Advertising has always been, or has tried to be, “targeted” at potential and existing customers. The entire purpose of advertising has, and continues to be, to communicate the virtues of a product or services to consumers in the marketplace in an effort to turn potential consumers into actual customers.
In the past, this type of advertising has targeting consumers by adjusting the timing, style and venue of advertisements to reflect trends in consumer demographics. For example, advertisements aired on television during children’s programming are by and large advertising goods and services used by children, such as toys, games and theme parks to name a few. During live coverage of a sporting event such as NHL hockey (which may air at a later time, but on the same channel as children’s programming), different television advertisements are aired, promoting beer, credit cards and new cars, which reflect the perceived interests of this viewer demographic.
The internet and related innovations in online social networking have expanded the different venues available to advertisers in recent years, while also providing marketers with a means of targeting advertisements to specific individuals. Instead of targeting an overarching demographic, such as males aged 20-29, marketers can now use these new technologies to target,
Hobbies/Interest: Hockey, Traveling and Rap Music
Student at Osgoode Hall Law School, Class of 2009
Using information that Joe voluntarily posts on his Facebook profile for instance, marketers (who pay Facebook to have access to Joe’s information), can target advertisements to Joe with unprecedented specificity. The moment Joe updates his profile to reflect his new found interest in rock climbing, advertisers of rock climbing equipment are able to display their advertisements in the side panel of Joe’s computer screen.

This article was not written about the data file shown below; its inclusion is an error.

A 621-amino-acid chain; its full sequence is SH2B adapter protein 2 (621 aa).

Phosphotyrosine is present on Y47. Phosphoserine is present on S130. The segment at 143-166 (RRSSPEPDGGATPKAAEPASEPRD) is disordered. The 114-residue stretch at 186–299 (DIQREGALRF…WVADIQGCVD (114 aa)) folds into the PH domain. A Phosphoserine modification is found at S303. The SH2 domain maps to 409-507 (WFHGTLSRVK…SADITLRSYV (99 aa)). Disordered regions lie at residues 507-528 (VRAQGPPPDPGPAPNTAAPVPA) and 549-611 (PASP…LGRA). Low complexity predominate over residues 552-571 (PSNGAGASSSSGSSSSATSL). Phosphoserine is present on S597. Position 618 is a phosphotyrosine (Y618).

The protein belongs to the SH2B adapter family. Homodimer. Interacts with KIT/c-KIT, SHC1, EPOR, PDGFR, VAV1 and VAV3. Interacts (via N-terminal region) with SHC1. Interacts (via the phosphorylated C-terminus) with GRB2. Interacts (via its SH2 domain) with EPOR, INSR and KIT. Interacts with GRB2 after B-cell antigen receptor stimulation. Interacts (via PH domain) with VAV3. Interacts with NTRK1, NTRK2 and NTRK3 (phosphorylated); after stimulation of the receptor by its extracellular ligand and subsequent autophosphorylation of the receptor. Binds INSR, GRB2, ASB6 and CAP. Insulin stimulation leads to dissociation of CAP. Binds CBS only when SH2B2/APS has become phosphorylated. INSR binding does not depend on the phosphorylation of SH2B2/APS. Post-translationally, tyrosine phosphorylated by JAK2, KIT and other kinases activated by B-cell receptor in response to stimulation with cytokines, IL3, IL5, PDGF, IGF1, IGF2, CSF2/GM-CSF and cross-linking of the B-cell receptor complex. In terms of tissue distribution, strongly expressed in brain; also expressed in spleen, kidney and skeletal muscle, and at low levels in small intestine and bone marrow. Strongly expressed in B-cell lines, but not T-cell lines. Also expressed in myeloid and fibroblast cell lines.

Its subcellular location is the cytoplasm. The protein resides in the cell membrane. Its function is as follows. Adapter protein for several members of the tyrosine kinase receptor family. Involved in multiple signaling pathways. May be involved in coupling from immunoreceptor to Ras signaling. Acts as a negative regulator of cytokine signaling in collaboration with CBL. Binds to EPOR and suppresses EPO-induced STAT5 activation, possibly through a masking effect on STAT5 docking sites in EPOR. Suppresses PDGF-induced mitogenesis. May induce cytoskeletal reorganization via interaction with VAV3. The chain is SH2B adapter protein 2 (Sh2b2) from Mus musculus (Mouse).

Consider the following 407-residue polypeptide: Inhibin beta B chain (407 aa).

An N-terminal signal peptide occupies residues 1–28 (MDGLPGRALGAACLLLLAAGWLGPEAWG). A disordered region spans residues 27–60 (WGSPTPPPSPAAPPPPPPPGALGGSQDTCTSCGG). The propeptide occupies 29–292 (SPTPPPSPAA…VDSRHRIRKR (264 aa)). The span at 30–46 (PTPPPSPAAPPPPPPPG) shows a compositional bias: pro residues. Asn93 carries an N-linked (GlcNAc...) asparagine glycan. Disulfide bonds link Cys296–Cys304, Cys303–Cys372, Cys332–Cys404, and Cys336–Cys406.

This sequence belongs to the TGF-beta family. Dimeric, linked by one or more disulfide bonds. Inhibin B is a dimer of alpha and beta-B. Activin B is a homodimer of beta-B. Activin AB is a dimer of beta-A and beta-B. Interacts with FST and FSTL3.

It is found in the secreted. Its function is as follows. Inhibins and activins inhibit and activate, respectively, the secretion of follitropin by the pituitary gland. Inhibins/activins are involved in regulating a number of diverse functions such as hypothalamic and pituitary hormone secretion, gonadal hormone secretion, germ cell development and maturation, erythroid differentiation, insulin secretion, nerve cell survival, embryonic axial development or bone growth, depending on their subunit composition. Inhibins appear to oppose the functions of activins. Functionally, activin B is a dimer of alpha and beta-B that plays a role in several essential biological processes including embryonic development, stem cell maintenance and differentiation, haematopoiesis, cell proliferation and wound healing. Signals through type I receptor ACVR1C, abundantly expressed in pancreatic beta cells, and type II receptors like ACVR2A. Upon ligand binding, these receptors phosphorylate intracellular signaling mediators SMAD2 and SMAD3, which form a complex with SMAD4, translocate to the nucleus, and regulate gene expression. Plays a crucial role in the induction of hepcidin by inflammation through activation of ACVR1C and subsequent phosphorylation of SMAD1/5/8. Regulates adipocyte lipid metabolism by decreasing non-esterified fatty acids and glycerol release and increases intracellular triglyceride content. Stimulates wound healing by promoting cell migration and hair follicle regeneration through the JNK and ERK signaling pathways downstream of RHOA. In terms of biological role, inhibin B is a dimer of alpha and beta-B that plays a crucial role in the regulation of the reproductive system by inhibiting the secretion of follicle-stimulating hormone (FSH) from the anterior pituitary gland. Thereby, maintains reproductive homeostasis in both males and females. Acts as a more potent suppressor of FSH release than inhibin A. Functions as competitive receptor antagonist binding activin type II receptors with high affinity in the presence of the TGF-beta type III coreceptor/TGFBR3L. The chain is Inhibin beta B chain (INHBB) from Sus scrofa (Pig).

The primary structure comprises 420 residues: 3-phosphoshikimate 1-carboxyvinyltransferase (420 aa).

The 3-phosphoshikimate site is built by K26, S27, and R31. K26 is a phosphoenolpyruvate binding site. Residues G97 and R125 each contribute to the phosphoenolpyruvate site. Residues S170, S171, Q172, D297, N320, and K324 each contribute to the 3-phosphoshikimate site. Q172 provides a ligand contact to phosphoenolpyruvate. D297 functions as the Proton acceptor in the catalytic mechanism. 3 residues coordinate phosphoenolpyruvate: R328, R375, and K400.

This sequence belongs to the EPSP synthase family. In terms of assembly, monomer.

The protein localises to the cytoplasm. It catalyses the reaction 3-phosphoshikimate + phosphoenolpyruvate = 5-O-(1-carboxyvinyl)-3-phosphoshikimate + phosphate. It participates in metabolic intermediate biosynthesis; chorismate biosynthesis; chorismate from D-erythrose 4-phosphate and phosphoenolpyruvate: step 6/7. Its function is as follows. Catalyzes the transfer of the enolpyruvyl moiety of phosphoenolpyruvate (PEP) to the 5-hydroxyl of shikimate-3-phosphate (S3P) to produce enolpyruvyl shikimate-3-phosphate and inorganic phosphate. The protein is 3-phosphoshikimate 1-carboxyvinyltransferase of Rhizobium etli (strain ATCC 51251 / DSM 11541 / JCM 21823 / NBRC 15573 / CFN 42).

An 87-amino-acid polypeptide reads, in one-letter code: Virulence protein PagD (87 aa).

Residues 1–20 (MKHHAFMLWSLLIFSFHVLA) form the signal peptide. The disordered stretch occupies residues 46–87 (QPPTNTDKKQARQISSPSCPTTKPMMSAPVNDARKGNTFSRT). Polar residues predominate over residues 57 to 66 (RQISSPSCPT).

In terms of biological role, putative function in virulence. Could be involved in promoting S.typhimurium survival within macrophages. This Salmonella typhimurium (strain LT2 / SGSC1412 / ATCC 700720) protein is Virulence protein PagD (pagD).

While many, if not most, consumers do not object from a privacy standpoint to having advertising targeted at them as a member of a larger demographic group, advertising targeted at specific individuals may be a cause for alarm. The fact that advertisers have acquired a profile of information on individual consumers, ranging from information on age and sex, to favourite televisions shows, movies and music artists, can be frightening. More frightening still is that most users of social networking sites appear unaware that the information they post on their profile page is being used by advertisers for this purpose. Lengthy, complex and often confusing privacy policies and terms and conditions documents (which users are required to agree to before opening a account on a social networking website) may be one reason for apparent consumer unawareness. The fact that the facilitating technologies of individually targeted advertising are relatively new is yet another.
From a pragmatic standpoint, one could argue that anything posted on a website is technically out of the control of the person posting it once it has been made available to the public. Thus, one should not consider anything posted on a webpage as “private”. While this may be practically true, there still remains the possibility that laws may be drafted which set out guidelines and limit the use of what is considered “private” information posted by users on social networking websites.
A lack of public awareness on this issue arguably should not be taken as implied consent by members of social networking sites to have their personal information used by advertisers. From a public policy perspective, users of social networking sites should not only be made aware of how their information is used, they should have a voice in any subsequent legal debates respecting privacy legislation in this area.
As a member of an online social networking website, one might begin to foray into the potential privacy issues posed by individually targeted advertising by reviewing the information posted on one’s personal profile page. That information is a part of what comprises one’s individual consumer profile in the databases of an unknown number of advertising and marketing firms. Do you feel like your personal privacy has been compromised?